Will this movie have a similarly profound effect on me like the first one? Maybe. It’s made me acutely aware that time is not standing still. If there’s anything I want to do before I die, then I’d better figure out what that is and get to it. I’ve already been reminded of that a few times recently when contemporaries of mine have passed on, which is starting to happen with increasing frequency. It’s time to forget about the things I didn’t do in the past 39 years and concentrate on what I want (or could) to accomplish in the years I have left.

They say that your life flashes before your mind’s eye when you die. Perhaps compressing 39 years into a nanosecond was a freebie from the Universe, reminding me that time, indeed, does not stand still. I remember a similar feeling the first time I heard “Sunrise, Sunset”, that sentimental song from “Fiddler on the Roof,” back when my children were still young. Now they’re all grown and even their children are grown or will be soon. It’s incomprehensible that I have a grandson in the U.S. Marines with two others married and having children of their own.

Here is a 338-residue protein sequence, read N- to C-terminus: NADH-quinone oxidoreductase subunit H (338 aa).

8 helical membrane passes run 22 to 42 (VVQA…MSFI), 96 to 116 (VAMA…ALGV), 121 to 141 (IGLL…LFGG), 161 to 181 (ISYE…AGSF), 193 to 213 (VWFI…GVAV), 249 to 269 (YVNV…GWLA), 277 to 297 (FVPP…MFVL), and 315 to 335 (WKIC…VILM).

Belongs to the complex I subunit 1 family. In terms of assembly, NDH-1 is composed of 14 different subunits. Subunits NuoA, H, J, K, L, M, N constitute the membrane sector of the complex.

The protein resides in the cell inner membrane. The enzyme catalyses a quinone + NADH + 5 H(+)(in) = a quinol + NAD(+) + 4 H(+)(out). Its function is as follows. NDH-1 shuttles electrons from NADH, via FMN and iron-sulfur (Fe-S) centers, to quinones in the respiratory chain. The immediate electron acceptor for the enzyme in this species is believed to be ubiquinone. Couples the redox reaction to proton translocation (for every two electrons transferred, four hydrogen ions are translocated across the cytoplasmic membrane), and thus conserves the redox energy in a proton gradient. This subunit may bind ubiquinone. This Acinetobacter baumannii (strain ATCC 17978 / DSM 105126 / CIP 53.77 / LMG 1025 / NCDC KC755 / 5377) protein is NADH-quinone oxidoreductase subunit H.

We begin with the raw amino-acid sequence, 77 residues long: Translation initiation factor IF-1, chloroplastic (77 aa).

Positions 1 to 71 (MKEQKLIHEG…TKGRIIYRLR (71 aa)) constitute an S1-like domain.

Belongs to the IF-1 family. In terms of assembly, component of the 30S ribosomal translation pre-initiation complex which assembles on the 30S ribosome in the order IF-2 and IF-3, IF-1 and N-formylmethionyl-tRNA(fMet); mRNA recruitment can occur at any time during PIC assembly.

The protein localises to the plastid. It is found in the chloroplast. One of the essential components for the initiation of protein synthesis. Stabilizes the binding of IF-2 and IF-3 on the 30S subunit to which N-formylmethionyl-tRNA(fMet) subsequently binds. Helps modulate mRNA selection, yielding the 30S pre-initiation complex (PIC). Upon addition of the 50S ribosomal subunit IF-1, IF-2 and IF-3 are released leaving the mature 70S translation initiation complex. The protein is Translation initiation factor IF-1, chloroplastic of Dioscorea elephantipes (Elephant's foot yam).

buellerquotePerhaps Ferris Bueller said it best when he declared “Time moves pretty fast. If you don’t stop and look around once in a while, you could miss it.” That was in 1986, a mere 30 years ago. Matthew Broderick is no spring chicken these days, either.

OMG, where has all that time gone?


Gravitational waves detected! | EarthSky.org

It’s so cool that this is the 100th anniversary of Einstein’s theory of general relativity, which predicted these waves.  The technological advancements this will open up are mind-blowing!

We can now detect gravitational waves, says LIGO. Unanticipated discoveries, unexpected marvels, ahead.